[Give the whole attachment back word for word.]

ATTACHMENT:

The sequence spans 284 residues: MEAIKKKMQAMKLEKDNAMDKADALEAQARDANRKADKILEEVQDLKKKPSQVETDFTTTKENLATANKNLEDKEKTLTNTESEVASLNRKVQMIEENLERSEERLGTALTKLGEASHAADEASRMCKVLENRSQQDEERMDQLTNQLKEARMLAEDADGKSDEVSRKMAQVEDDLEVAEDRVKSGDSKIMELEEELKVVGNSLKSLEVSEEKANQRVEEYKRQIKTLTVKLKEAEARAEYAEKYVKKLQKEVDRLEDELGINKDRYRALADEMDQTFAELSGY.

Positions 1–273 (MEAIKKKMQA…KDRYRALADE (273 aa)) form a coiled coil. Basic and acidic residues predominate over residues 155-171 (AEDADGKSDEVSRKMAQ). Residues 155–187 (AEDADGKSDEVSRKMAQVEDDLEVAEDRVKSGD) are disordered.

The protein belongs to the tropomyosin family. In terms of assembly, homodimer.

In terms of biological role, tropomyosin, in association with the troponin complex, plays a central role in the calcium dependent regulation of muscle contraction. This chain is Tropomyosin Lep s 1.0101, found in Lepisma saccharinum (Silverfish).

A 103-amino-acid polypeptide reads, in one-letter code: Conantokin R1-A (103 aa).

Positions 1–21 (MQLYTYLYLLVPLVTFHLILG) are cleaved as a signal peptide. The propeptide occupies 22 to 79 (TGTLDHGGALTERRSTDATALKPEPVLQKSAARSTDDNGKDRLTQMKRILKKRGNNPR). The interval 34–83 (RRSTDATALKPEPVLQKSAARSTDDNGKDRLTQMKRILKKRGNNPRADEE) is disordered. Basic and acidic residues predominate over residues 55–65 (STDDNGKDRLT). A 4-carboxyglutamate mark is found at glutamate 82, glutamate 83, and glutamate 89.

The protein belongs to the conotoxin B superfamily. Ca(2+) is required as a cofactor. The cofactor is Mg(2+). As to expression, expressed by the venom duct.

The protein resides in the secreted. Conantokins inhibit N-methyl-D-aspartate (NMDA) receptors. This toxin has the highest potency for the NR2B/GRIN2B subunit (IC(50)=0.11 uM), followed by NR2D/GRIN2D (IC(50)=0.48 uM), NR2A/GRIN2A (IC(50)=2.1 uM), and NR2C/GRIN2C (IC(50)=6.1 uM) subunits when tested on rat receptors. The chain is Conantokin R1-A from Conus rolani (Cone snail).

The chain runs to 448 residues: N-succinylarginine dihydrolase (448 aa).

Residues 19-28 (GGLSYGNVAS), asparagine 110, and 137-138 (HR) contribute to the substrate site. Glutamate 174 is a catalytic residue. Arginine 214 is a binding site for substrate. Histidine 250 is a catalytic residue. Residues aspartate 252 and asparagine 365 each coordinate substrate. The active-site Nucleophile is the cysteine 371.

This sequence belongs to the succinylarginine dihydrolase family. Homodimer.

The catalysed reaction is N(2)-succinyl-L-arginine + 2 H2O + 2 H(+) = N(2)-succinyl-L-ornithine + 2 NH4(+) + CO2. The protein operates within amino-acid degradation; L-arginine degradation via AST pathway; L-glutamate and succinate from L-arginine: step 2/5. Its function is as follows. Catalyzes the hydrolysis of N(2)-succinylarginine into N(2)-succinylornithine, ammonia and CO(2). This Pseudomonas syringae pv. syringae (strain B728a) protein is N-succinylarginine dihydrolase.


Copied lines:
The sequence spans 284 residues: MEAIKKKMQAMKLEKDNAMDKADALEAQARDANRKADKILEEVQDLKKKPSQVETDFTTTKENLATANKNLEDKEKTLTNTESEVASLNRKVQMIEENLERSEERLGTALTKLGEASHAADEASRMCKVLENRSQQDEERMDQLTNQLKEARMLAEDADGKSDEVSRKMAQVEDDLEVAEDRVKSGDSKIMELEEELKVVGNSLKSLEVSEEKANQRVEEYKRQIKTLTVKLKEAEARAEYAEKYVKKLQKEVDRLEDELGINKDRYRALADEMDQTFAELSGY.

Positions 1–273 (MEAIKKKMQA…KDRYRALADE (273 aa)) form a coiled coil. Basic and acidic residues predominate over residues 155-171 (AEDADGKSDEVSRKMAQ). Residues 155–187 (AEDADGKSDEVSRKMAQVEDDLEVAEDRVKSGD) are disordered.

The protein belongs to the tropomyosin family. In terms of assembly, homodimer.

In terms of biological role, tropomyosin, in association with the troponin complex, plays a central role in the calcium dependent regulation of muscle contraction. This chain is Tropomyosin Lep s 1.0101, found in Lepisma saccharinum (Silverfish).

A 103-amino-acid polypeptide reads, in one-letter code: Conantokin R1-A (103 aa).

Positions 1–21 (MQLYTYLYLLVPLVTFHLILG) are cleaved as a signal peptide. The propeptide occupies 22 to 79 (TGTLDHGGALTERRSTDATALKPEPVLQKSAARSTDDNGKDRLTQMKRILKKRGNNPR). The interval 34–83 (RRSTDATALKPEPVLQKSAARSTDDNGKDRLTQMKRILKKRGNNPRADEE) is disordered. Basic and acidic residues predominate over residues 55–65 (STDDNGKDRLT). A 4-carboxyglutamate mark is found at glutamate 82, glutamate 83, and glutamate 89.

The protein belongs to the conotoxin B superfamily. Ca(2+) is required as a cofactor. The cofactor is Mg(2+). As to expression, expressed by the venom duct.

The protein resides in the secreted. Conantokins inhibit N-methyl-D-aspartate (NMDA) receptors. This toxin has the highest potency for the NR2B/GRIN2B subunit (IC(50)=0.11 uM), followed by NR2D/GRIN2D (IC(50)=0.48 uM), NR2A/GRIN2A (IC(50)=2.1 uM), and NR2C/GRIN2C (IC(50)=6.1 uM) subunits when tested on rat receptors. The chain is Conantokin R1-A from Conus rolani (Cone snail).

The chain runs to 448 residues: N-succinylarginine dihydrolase (448 aa).

Residues 19-28 (GGLSYGNVAS), asparagine 110, and 137-138 (HR) contribute to the substrate site. Glutamate 174 is a catalytic residue. Arginine 214 is a binding site for substrate. Histidine 250 is a catalytic residue. Residues aspartate 252 and asparagine 365 each coordinate substrate. The active-site Nucleophile is the cysteine 371.

This sequence belongs to the succinylarginine dihydrolase family. Homodimer.

The catalysed reaction is N(2)-succinyl-L-arginine + 2 H2O + 2 H(+) = N(2)-succinyl-L-ornithine + 2 NH4(+) + CO2. The protein operates within amino-acid degradation; L-arginine degradation via AST pathway; L-glutamate and succinate from L-arginine: step 2/5. Its function is as follows. Catalyzes the hydrolysis of N(2)-succinylarginine into N(2)-succinylornithine, ammonia and CO(2). This Pseudomonas syringae pv. syringae (strain B728a) protein is N-succinylarginine dihydrolase.